Drafts of a report from the top U.S. inspector in Iraq conclude that there were no weapons stockpiles but say there are signs that Saddam Hussein had dormant programs that he hoped to revive, according to people familiar with the findings.

In a 1,500-page report, the head of the Iraq Survey Group, Charles A. Duelfer, will say that the Iraqi president was importing banned materials, was working on unmanned aerial vehicles in violation of U.N. agreements and was maintaining a dual-use industrial sector that could produce weapons.

Duelfer will also say that Iraq had only small research-and-development programs for chemical and biological weapons.

He will conclude that Hussein had intentions of restarting his weapons programs at some point, after suspicions and inspections from the international community had waned.

After a year and a half in Iraq, however, U.S. forces have found no weapons of mass destruction -- the chief U.S. reason for overthrowing Hussein's government.

An intelligence official said that Duelfer could wrap up the report as soon as this month but noted that it may take time to declassify it.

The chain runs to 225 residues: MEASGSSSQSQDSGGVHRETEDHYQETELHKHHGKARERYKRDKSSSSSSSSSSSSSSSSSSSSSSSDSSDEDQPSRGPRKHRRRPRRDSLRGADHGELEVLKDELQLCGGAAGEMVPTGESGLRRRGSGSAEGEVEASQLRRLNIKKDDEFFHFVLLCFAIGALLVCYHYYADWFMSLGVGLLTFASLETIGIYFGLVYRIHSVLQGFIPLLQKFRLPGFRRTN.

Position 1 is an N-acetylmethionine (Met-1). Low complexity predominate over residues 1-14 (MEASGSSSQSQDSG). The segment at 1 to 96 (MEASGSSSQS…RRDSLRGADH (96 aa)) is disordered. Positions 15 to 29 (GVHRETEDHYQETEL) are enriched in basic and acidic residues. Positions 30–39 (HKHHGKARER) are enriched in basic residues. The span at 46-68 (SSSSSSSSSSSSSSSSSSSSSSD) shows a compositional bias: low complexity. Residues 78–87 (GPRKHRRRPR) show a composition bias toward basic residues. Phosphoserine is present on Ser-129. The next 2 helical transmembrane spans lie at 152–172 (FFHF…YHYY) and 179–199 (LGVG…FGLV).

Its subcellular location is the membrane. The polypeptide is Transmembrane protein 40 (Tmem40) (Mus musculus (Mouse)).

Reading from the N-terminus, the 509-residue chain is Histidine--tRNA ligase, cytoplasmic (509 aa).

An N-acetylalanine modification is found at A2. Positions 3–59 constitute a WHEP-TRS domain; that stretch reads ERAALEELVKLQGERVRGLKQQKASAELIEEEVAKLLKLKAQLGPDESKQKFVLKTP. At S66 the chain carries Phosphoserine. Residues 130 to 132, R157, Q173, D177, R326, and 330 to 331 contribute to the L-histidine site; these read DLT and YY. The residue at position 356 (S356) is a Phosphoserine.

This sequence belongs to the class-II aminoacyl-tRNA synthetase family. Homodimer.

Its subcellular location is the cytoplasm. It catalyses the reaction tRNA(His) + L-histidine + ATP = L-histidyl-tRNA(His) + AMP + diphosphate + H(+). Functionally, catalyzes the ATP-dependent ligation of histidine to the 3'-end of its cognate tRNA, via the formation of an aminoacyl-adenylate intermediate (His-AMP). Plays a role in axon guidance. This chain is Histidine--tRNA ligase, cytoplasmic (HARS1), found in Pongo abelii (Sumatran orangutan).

Those who discussed the report inside and outside the government did so on the condition of anonymity because it contains classified material and has not yet been completed.

Duelfer's report is expected to offer findings similar to those reported by his predecessor, David Kay.

Kay presented an interim report to Congress in October. He left the inspector's post in January, saying "we were almost all wrong" about Hussein's weapons programs.

The new analysis, however, is expected to fall between the position of the Bush administration before the war -- which portrayed Hussein as a grave threat -- and the declarative statements Kay made after he resigned.